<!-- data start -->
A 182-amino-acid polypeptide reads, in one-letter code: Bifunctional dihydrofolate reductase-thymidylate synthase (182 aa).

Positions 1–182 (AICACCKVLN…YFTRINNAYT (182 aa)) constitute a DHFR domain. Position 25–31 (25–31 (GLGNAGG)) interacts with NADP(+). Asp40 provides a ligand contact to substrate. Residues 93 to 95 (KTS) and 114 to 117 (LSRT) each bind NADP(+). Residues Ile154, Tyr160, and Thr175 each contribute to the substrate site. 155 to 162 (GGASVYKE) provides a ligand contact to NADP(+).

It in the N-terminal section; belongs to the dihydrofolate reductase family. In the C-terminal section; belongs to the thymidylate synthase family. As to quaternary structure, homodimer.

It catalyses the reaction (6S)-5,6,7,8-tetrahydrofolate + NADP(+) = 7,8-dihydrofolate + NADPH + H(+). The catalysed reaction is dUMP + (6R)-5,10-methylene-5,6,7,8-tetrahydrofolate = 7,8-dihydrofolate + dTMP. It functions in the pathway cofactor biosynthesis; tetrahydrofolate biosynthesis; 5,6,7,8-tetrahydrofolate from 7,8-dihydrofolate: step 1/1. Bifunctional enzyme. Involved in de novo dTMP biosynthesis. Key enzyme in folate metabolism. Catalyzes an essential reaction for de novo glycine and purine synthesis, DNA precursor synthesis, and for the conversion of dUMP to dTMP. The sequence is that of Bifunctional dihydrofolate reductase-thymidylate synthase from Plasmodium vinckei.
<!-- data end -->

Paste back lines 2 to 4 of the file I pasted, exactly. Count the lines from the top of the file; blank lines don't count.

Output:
Positions 1–182 (AICACCKVLN…YFTRINNAYT (182 aa)) constitute a DHFR domain. Position 25–31 (25–31 (GLGNAGG)) interacts with NADP(+). Asp40 provides a ligand contact to substrate. Residues 93 to 95 (KTS) and 114 to 117 (LSRT) each bind NADP(+). Residues Ile154, Tyr160, and Thr175 each contribute to the substrate site. 155 to 162 (GGASVYKE) provides a ligand contact to NADP(+).

It in the N-terminal section; belongs to the dihydrofolate reductase family. In the C-terminal section; belongs to the thymidylate synthase family. As to quaternary structure, homodimer.

It catalyses the reaction (6S)-5,6,7,8-tetrahydrofolate + NADP(+) = 7,8-dihydrofolate + NADPH + H(+). The catalysed reaction is dUMP + (6R)-5,10-methylene-5,6,7,8-tetrahydrofolate = 7,8-dihydrofolate + dTMP. It functions in the pathway cofactor biosynthesis; tetrahydrofolate biosynthesis; 5,6,7,8-tetrahydrofolate from 7,8-dihydrofolate: step 1/1. Bifunctional enzyme. Involved in de novo dTMP biosynthesis. Key enzyme in folate metabolism. Catalyzes an essential reaction for de novo glycine and purine synthesis, DNA precursor synthesis, and for the conversion of dUMP to dTMP. The sequence is that of Bifunctional dihydrofolate reductase-thymidylate synthase from Plasmodium vinckei.